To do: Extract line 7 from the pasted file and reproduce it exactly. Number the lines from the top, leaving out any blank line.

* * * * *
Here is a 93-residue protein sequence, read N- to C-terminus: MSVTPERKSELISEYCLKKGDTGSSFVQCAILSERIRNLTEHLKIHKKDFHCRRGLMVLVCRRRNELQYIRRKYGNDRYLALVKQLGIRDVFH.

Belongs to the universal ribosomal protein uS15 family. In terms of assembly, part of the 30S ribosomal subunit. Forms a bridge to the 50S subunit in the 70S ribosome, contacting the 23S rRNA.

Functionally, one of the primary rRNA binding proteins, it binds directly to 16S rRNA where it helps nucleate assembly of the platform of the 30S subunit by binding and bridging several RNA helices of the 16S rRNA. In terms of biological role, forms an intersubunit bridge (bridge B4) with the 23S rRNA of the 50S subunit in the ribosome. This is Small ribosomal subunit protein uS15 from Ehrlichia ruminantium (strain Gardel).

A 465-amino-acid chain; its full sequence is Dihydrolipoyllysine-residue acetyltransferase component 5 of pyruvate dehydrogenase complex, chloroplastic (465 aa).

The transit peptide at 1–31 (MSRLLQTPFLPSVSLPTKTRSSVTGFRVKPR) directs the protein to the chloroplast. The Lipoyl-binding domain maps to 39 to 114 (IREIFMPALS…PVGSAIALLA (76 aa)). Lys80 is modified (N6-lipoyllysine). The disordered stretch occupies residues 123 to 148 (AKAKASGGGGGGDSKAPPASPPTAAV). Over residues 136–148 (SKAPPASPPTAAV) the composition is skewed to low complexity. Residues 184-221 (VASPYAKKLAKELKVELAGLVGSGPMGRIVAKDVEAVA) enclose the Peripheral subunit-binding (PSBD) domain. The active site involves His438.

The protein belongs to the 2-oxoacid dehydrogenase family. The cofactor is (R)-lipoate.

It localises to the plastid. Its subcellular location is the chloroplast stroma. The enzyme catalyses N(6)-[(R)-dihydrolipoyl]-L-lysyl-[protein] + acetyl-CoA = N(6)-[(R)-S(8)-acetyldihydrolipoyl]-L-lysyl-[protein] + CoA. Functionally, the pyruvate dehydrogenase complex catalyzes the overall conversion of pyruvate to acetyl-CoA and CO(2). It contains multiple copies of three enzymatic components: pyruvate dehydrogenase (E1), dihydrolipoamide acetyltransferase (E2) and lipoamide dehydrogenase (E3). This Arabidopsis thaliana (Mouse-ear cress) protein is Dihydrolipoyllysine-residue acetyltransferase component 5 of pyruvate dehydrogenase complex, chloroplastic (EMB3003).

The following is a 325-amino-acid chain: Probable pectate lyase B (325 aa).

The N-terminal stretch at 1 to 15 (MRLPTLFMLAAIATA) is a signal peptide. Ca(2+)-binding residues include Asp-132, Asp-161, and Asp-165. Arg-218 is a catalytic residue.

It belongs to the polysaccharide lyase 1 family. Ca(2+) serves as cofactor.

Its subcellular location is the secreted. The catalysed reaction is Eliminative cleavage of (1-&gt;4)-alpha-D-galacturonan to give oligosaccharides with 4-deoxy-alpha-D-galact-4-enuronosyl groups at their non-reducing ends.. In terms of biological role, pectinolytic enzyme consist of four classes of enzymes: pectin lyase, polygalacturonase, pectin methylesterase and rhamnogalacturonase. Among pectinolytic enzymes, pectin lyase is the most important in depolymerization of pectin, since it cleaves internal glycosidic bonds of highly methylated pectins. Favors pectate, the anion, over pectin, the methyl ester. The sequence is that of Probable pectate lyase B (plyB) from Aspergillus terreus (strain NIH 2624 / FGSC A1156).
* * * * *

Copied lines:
It localises to the plastid. Its subcellular location is the chloroplast stroma. The enzyme catalyses N(6)-[(R)-dihydrolipoyl]-L-lysyl-[protein] + acetyl-CoA = N(6)-[(R)-S(8)-acetyldihydrolipoyl]-L-lysyl-[protein] + CoA. Functionally, the pyruvate dehydrogenase complex catalyzes the overall conversion of pyruvate to acetyl-CoA and CO(2). It contains multiple copies of three enzymatic components: pyruvate dehydrogenase (E1), dihydrolipoamide acetyltransferase (E2) and lipoamide dehydrogenase (E3). This Arabidopsis thaliana (Mouse-ear cress) protein is Dihydrolipoyllysine-residue acetyltransferase component 5 of pyruvate dehydrogenase complex, chloroplastic (EMB3003).